This past weekend, I was running a marathon in the south of Johannesburg, in the Klipriver area, a suburb wedged between Soweto and Kathlegong. It was my first ever and it was my last chance to qualify for the coming Comrades Ultramarathon, from Pietermaritzburg to Durban.
The race went well and I qualified by running the intermediate to difficult parcours in 4 hours and 53 minutes.
One reason for my success was that from mid-way on, I joined the 'bus' led by Tebogo from Kathlegong whose flag that he carried on his back read he would drive his bus over the finishing line in under 5 hours.
The running bus was a piece of black culture in motion. There was about a core group of 10 runners who appeared to know each other well for they run in harmony, even synchronized, in breathing, gesture and rhythm. From time to time, a member of the group would start a chant into which the entire bus joined. "E-zy", "e-zy", one would go. Another went "hayi-bo", 'hayi-bo". There was also "So-ber", "so-ber" and a few others. Members would hurry in front from the back and fire the group on through exhortations. Given the last chant, I could picture the entire group during a church service. Indeed, it felt a bit like being in a black church. But foremost through the running in rhythm, I was taken back 18 years, when I was dancing to the rhythm of the congas at the Othella Dallas Dance School in Basel, Switzerland. It was the same feeling of unity, of captivating rhythm in phyisical exertion that made me feel good and in unity with humanity and the universe.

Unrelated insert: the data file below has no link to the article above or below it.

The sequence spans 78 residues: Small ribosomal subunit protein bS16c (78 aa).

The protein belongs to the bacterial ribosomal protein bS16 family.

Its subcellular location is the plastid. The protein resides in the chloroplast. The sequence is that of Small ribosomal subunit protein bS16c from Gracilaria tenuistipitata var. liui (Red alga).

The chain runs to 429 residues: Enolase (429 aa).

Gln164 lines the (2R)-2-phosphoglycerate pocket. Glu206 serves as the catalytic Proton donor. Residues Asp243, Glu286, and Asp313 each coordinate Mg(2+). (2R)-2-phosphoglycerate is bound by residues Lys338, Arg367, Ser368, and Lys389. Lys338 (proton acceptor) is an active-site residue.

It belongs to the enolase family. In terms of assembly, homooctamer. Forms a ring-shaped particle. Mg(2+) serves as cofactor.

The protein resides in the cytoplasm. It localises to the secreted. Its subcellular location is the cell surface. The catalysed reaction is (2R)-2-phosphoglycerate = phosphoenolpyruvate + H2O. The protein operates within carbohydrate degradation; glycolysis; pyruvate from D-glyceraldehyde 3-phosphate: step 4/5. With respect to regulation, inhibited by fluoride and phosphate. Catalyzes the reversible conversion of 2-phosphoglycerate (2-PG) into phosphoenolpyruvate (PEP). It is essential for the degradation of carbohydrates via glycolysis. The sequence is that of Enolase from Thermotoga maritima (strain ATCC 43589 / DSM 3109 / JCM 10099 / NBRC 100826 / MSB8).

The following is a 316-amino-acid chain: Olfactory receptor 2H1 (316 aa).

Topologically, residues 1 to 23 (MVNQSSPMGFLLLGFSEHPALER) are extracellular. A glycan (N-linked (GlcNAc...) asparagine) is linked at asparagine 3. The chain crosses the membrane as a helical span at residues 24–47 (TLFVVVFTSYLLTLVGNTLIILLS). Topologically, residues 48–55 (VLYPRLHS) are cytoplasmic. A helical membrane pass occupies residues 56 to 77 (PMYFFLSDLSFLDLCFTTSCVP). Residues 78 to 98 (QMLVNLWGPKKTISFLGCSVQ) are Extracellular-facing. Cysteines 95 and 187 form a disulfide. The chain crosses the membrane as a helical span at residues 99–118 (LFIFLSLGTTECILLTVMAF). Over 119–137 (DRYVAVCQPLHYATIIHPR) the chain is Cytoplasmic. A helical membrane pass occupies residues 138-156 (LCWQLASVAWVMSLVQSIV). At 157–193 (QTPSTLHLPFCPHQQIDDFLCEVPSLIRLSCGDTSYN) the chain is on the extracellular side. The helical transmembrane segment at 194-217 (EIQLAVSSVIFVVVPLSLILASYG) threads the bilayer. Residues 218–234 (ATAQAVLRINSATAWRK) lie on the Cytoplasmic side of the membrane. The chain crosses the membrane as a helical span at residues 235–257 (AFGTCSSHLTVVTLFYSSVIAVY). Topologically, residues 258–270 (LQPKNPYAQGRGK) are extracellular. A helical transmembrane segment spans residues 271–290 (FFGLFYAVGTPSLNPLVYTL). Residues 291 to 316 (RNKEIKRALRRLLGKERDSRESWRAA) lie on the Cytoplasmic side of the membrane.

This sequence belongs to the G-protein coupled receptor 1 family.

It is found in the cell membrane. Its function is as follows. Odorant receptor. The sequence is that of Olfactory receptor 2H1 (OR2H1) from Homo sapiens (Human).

What struck me also was that this bus was running in formation and with much unity. For those who were a bit tired and struggled, including me, the group carried us forward and over the finishing line in time with ease. Perhaps not with ease, but rather so that the pain no longer mattered.